When Don and I decided to move in together, a little over a year after we first met, we knew we wanted to live in a house so that we could adopt a dog. Within a week of the actual move-in date, we were at the Humane Society. The first dog we saw was a black Aussie shepherd mix, who was trembling in his cage. Turns out that at the age of 18 months, he had just been given up for adoption by his family because of allergies. He was frightened and didn’t understand why he was no longer with his family. He broke my heart.
We went on to look at many other dogs that day, but that trembling boy kept tugging at our heart strings and we ended up back at his cage. We asked for some time with him in a special area set up for that sort of thing. They brought him to us and we knelt down and talked to him and petted him. I had placed my purse on the floor of the pen so that I could concentrate on petting him. He promptly went over and peed in it.
He marked his territory. Us.
We adopted him. He was named Winston and we liked that name. It suited him. We had to wait a day or two for him to get checked out by the Vets at the Humane Society and for them to take a fecal sample. We waited and waited. Why? Because he wouldn’t poop. Finally, they…ahem… ‘went in’ to get a sample. We brought him home and he promptly pooped in our backyard.
That boy marked us again. It was meant to be.
Here he is with the ball he would pick up and carry in his mouth each time he moved from one room to another. Lord, he was a beautiful boy. At one point, we almost lost him from an illness that was a baffling mystery for a long time. He lost weight. He threw up. He was weaker and weaker. Eventually, it was determined that his pancreas was not working and from that moment on he was on special medication for the rest of his life, medication that helped his pancreas to function. That medication brought our boy back to us.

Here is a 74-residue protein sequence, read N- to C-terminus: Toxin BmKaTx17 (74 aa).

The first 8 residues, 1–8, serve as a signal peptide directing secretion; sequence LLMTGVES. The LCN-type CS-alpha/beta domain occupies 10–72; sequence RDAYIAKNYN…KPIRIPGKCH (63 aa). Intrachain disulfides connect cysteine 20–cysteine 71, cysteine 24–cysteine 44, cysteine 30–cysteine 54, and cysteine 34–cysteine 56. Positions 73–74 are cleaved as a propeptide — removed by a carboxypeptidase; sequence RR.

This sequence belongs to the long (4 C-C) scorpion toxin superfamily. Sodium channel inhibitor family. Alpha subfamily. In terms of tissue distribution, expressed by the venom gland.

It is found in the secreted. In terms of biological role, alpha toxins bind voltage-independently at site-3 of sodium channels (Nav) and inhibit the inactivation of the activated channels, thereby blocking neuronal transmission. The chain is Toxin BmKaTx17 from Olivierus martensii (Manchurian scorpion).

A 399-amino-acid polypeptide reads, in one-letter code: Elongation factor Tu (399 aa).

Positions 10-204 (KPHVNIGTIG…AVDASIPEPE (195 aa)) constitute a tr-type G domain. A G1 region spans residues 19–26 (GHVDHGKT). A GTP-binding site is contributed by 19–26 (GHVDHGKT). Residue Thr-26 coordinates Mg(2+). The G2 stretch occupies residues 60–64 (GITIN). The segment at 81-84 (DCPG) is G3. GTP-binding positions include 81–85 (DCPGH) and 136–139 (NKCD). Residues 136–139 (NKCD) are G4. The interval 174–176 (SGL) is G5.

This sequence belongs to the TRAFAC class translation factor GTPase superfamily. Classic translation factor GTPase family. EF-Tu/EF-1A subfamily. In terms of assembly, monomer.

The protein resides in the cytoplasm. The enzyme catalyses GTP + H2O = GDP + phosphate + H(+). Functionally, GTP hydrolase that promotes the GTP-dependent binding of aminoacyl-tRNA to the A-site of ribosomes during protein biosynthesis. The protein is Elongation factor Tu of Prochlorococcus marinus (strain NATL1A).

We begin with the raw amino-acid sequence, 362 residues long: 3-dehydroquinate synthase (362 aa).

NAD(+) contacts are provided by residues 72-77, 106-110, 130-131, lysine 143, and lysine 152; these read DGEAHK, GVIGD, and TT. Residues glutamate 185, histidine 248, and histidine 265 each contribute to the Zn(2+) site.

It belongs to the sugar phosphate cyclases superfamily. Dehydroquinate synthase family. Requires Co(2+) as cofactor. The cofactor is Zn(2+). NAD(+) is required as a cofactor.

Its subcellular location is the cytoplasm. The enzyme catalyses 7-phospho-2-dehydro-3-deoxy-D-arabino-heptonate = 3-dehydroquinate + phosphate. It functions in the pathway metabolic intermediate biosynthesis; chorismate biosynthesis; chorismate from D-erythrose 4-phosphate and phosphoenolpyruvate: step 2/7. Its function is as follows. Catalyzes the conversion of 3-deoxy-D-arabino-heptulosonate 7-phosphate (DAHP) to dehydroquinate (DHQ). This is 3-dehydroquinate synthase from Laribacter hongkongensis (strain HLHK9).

We loved him deeply. We ended up getting Scout so he could have some company. And, when we decided to move from San Diego to New York, our babies moved with us across the country to our new rental cottage.
A couple of years after we moved out east, Winston suddenly cried out in pain. His tail stayed down. We took him to our Vet and during the course of an ultra sound, the Vet said he couldn’t hear a heart beat. He discovered that was because Winston had a tumor on his heart. Suddenly, we were talking about draining fluid from the lining of his heart, something that might keep him alive for six more months. He was eight years old. But that ended up being a wishful fantasy because within five days – in and out of the hospital – he was in so much pain that we knew we had to let him go.
I didn’t realize it until I came out of it, but I went into a mild depression for several months after Winston’s death. I had Scout to take care of and that helped keep me somewhat anchored. But the loss of our boy, so young, so suddenly, really took its toll on both of us.
I don’t mention him often on this blog, which was started a few years after his death. I found that photo the other day and I took a picture of it, so that I could share it with you. It’s also going on my sidebar.
This is the ornament we bought that first Christmas without him (photo taken last year.) Every year, it’s the last ornament we put on the tree.
This year, I realized I hadn’t found an ornament for our Riley and I felt tremendously guilty about that. It’s been over two years since his death. I bought one yesterday, which will serve as a place marker until I find the perfect ornament for our other beloved boy. And I will.
By the way, we adopted Scout when she was eleven months old – still a puppy. In those days she had short hair. She was our desert dog, having been rescued from a desert-like area of California.
I found a photograph of her yesterday. This is what she looked like.
I mean. Look at her! All eyes and ears. You see why we couldn’t resist her.
All of our dogs have been rescues. We strongly believe in that. They’ve all been older. Winston was 18 months old. Scout was just under a year old. Riley was at least two years old.
Our dogs aren’t ‘like’ our children. They are our children. Even if we had human children, that wouldn’t change.
Simple as that.
Scout will be celebrating her 16th birthday on January 4th. Oh yes, there will be a party.
This Christmas, and every Christmas, we remember our beloved Winston and Riley.